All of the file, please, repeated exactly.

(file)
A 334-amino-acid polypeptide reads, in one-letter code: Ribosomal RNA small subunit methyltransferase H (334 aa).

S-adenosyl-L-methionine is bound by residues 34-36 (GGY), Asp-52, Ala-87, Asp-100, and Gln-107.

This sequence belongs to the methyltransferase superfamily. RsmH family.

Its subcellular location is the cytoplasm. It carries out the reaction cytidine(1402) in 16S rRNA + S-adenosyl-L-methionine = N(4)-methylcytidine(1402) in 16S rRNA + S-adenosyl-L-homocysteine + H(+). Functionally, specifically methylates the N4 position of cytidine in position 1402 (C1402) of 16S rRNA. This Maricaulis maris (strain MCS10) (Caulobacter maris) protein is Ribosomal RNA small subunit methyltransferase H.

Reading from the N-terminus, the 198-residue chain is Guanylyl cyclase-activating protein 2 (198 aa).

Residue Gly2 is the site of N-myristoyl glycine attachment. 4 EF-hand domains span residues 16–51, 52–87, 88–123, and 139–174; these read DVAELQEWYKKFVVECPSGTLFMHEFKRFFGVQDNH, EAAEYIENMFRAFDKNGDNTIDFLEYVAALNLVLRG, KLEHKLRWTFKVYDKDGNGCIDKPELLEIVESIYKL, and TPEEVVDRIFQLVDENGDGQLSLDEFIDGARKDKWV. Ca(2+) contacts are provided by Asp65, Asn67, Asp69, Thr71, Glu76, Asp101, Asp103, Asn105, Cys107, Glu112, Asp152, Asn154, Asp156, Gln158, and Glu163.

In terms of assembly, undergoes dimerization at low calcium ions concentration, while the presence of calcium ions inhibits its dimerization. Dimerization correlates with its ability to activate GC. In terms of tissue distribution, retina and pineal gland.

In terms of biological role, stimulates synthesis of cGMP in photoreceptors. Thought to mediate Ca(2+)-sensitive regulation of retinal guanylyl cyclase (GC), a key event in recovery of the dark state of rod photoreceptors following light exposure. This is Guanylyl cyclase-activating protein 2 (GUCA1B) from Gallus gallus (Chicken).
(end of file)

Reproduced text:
A 334-amino-acid polypeptide reads, in one-letter code: Ribosomal RNA small subunit methyltransferase H (334 aa).

S-adenosyl-L-methionine is bound by residues 34-36 (GGY), Asp-52, Ala-87, Asp-100, and Gln-107.

This sequence belongs to the methyltransferase superfamily. RsmH family.

Its subcellular location is the cytoplasm. It carries out the reaction cytidine(1402) in 16S rRNA + S-adenosyl-L-methionine = N(4)-methylcytidine(1402) in 16S rRNA + S-adenosyl-L-homocysteine + H(+). Functionally, specifically methylates the N4 position of cytidine in position 1402 (C1402) of 16S rRNA. This Maricaulis maris (strain MCS10) (Caulobacter maris) protein is Ribosomal RNA small subunit methyltransferase H.

Reading from the N-terminus, the 198-residue chain is Guanylyl cyclase-activating protein 2 (198 aa).

Residue Gly2 is the site of N-myristoyl glycine attachment. 4 EF-hand domains span residues 16–51, 52–87, 88–123, and 139–174; these read DVAELQEWYKKFVVECPSGTLFMHEFKRFFGVQDNH, EAAEYIENMFRAFDKNGDNTIDFLEYVAALNLVLRG, KLEHKLRWTFKVYDKDGNGCIDKPELLEIVESIYKL, and TPEEVVDRIFQLVDENGDGQLSLDEFIDGARKDKWV. Ca(2+) contacts are provided by Asp65, Asn67, Asp69, Thr71, Glu76, Asp101, Asp103, Asn105, Cys107, Glu112, Asp152, Asn154, Asp156, Gln158, and Glu163.

In terms of assembly, undergoes dimerization at low calcium ions concentration, while the presence of calcium ions inhibits its dimerization. Dimerization correlates with its ability to activate GC. In terms of tissue distribution, retina and pineal gland.

In terms of biological role, stimulates synthesis of cGMP in photoreceptors. Thought to mediate Ca(2+)-sensitive regulation of retinal guanylyl cyclase (GC), a key event in recovery of the dark state of rod photoreceptors following light exposure. This is Guanylyl cyclase-activating protein 2 (GUCA1B) from Gallus gallus (Chicken).